Bruce and Ju-Chan Fulton bring Korean literature to the English-speaking world
Meet Bruce and Ju-Chan Fulton, internationally acclaimed Korean-to-English literary translators who reside in Seattle's Montlake neighborhood.
Seattle Times book editor
Bruce and Ju-Chan FultonThe translators of "Lost Souls: Stories" will discuss their work at 6:30 p.m. May 25 at the Montlake Branch of the Seattle Public Library, 2401 24th Ave. E., Seattle; free (206-684-4720 or www.spl.org).
Lit life |
Seattle is a multicultural mosaic, and here's another piece of the picture — behind the doors of a modest Montlake bungalow, a Seattle husband and wife have made it their life's work to translate the literature of Korea for English-speaking readers.
Translation is an exacting business; hours and hours of reading, writing, looking things up, then pondering words that may or may not have an equivalent in English. Montlake's Bruce and Ju-Chan Fulton recently received a major validation for their labors: they won Korea's Daesan Foundation's translation prize for their work on "There a Petal Silently Falls: Three Stories by Ch'oe Yun" (Columbia University Press). The award, for 30 million won, translates to about $27,500 — "it took us about a week to spend it on mortgages, etc.," wrote Bruce Fulton in an e-mail.
The Fultons both have day jobs; Bruce, who got his doctorate from Seoul National University, is the inaugural holder of the Young-Bin Min Chair in Korean Literature and Literary Translation in the Asian studies department at the University of British Columbia. Ju-Chan is an airline ticket agent.
They met at Seoul National University in 1978, where Bruce was a Peace Corps volunteer, and married in 1979. They both got master's degrees from the University of Washington, then returned to Korea for further study, and eventually realized that they had "the ideal translation team": Bruce, a native speaker of English who knows Korean, and Ju-Chan, a native speaker of Korean who knows English.
Their method has varied over the years, but here's how it works today. First comes text selection; what works are they interested in translating? Their choices help determine which works of Korean literature become accessible in English, since the pool of Korean-to-English translators of contemporary literature is very small.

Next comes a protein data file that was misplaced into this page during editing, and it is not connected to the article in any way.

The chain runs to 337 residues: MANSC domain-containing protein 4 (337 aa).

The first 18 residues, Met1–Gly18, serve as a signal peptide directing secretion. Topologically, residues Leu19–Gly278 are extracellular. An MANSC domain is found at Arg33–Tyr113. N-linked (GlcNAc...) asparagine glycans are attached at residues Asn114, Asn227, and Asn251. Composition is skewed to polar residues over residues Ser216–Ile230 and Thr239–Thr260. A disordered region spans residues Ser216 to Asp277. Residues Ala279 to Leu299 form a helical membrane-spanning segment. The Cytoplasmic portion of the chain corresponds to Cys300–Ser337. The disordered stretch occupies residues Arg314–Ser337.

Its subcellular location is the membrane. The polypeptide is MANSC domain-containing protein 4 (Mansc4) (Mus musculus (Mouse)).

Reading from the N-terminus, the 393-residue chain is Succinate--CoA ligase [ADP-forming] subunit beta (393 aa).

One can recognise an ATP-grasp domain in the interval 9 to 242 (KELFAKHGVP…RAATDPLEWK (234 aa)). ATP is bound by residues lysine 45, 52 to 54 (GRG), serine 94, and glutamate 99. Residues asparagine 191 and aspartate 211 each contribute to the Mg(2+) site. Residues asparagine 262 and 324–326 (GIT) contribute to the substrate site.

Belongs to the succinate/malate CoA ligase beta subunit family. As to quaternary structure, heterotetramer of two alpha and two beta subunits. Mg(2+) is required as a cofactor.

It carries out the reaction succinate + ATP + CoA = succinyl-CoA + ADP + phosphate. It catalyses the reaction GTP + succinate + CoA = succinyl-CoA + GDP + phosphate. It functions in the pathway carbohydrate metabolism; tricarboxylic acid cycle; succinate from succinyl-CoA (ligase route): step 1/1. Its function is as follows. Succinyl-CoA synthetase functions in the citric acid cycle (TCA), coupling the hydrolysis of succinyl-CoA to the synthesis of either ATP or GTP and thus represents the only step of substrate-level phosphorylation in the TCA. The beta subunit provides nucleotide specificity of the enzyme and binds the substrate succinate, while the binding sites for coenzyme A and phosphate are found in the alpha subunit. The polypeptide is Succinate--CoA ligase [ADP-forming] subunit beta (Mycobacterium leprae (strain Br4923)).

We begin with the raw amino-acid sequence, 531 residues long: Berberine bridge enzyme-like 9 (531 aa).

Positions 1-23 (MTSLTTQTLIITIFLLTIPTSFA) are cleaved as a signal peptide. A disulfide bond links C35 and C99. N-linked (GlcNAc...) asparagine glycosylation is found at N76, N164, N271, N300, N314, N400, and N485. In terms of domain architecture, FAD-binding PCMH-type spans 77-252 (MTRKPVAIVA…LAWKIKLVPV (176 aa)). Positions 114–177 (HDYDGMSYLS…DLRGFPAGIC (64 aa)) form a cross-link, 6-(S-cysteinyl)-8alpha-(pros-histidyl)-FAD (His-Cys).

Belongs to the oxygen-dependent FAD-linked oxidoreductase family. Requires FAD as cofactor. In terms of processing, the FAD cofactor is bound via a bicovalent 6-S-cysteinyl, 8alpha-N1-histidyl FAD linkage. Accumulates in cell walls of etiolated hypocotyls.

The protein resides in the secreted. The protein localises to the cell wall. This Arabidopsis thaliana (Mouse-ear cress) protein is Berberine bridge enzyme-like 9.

Then Ju-Chan annotates the material with explanations of troublesome words, contextual material, etc. After Bruce produces the first draft, he reads it aloud to Ju-Chan. And so on and so forth, until they think they've gotten it right.
By now you may be wondering if this is too much togetherness for a married couple. Au contraire; working together "is probably one of the things that has kept us together for 30 years," says Bruce, and Ju-Chan agrees: "working together holds the marriage together."
The two have been able to translate Korean writers who have fallen under the radar of the Korean literary establishment, particularly women writers of short stories. Korean writers are expected to be "cognizant of the modern tragedy of Korean history," Bruce says. "Until recently, if you wrote out of imagination, with a sense of humor or playfulness, you were considered a lightweight, not to be taken seriously."
In 2005, Bruce co-edited (with Youngmin Kwon) "Modern Korean Fiction: An Anthology" (Columbia University Press), an anthology that includes North Korean writers as well as writers who migrated to the North after 1945 and whose works were banned in South Korea.
At their reading at the Montlake library on May 25, they'll read from their recent translation of "Lost Souls: Stories" by Hwang Sunwon (Columbia University Press), an author Bruce says is known in Korea as a "lyrical romanticist." Hwang died in 2000, but the Fultons met him while he was still alive; they've been translating his work since the 1980s.
Mary Ann Gwinn: 206-464-2357 or mgwinn@
Mary Ann Gwinn appears on Classical KING-FM's Arts Channel at www.king.org/pages/